In my blog last month, I talked about how remote workers can be more productive than their counterparts. While I think it’s helpful to look at the range of tools and benefits of having remote workers, I also thought it would be beneficial to report on a real-world remote worker’s experience, right here at MAKE!
Here at MAKE we have several, successful remote employees, and Elizabeth (Liz) Hesse is the most recent addition to our remote workforce. As a customer service representative to our clients and consultants in the Dallas/Fort Worth area, Liz is a vital part of our team. She is also located nearly 1,000 miles away from our offices in Oakbrook Terrace, IL. As a company, we were seeking a more regional footprint in the Dallas/Fort Worth area, but wanted someone who understood MAKE’s culture and values. That’s when I thought of Liz.
The business’ perspective on remote workers
There were some very specific reasons why I knew Liz would be the perfect person for this new opportunity:
- Understands our culture. Liz had been a valued member of the team in our headquarters for two years before I approached her about relocating to Dallas and working remotely. I knew Liz understood and valued MAKE’s approach because she lived it every day for two years, I was confident she could translate that experience to our clients and consultants in Dallas.
- Values the contributions of her colleagues. Although working remotely can seem very solitary, Liz would be working hand-in-hand with other members of our team each day—just not face-to-face. It was important for Liz to understand the unique contributions of each member of our team, and also to understand how she could rely on them once she made her journey south.
- Has the discipline to remain successful. I witnessed Liz’s success as a MAKE employee long before the decision to relocate. She managed her time well and accomplished the tasks that were on her plate. I was extremely confident that she had the discipline necessary to thrive in a remote environment.
The remote worker’s perspective
Understanding the decision from a business standpoint is important, but to take an honest look at our remote workforce situation, I reached out to Liz directly for some candid feedback on her transition to become a remote employee. Now that she’s in the second month of her remote transition, here are some of her early observations:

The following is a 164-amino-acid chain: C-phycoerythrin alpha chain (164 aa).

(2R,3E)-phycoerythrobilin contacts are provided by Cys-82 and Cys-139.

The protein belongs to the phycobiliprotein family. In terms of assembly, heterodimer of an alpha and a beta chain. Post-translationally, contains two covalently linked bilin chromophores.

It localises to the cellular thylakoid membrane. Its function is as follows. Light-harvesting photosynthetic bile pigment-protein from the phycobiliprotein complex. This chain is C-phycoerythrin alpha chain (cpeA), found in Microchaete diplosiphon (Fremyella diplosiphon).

- There are fewer distractions. No matter how efficient your business is run, an office environment is filled with distractions. Liz mentioned that she sometimes felt behind “all the time” (which surprised me, since her work had always been stellar!). Liz added that by working remotely, she can now more easily partition her time to get things done.
- Sometimes misses the camaraderie of working in an office. Liz regularly chats with her MAKE coworkers on the phone and via emails, but sometimes misses the social aspect of working in an office (like going out to lunch or catching up around the coffee maker). However, she quickly realized that she could overcome this through regular lunches with consultants—also creating an opportunity to bring a critical part of our culture to our valued team members out in Dallas.
- Likes how much the team communicates. I like that Liz brought this up, as it is my #1 tip to businesses that are considering adding a remote worker (or two…or more). Communicate, communicate, communicate. Liz mentioned how she appreciates being a part of our weekly Tuesday meetings. During these meetings, the entire MAKE office catches up on clients and other news. Liz doesn’t feel like she’s missing out, and we ensure that she, a valued member of our team, is up to date. We also share frequent emails throughout the day, and Liz sends an end-of-week report to her direct boss, along with regular phone calls to review and ensure there aren’t any problems or questions that need to be addressed.
I hope that this inside look from our perspective as the business, as well as Liz’s as the remote worker, helps you make the right decisions for your business and your workforce. Determine what is important to your organization before determining if and who would be a viable remote worker. Know the peaks and valleys remote workers can face, and make sure they have the support to overcome them.
Of course, every business and situation is unique—do you have a remote worker story of your own? I’d love to hear about what worked (and maybe what didn’t) for your company. Feel free to share them in the comments section below!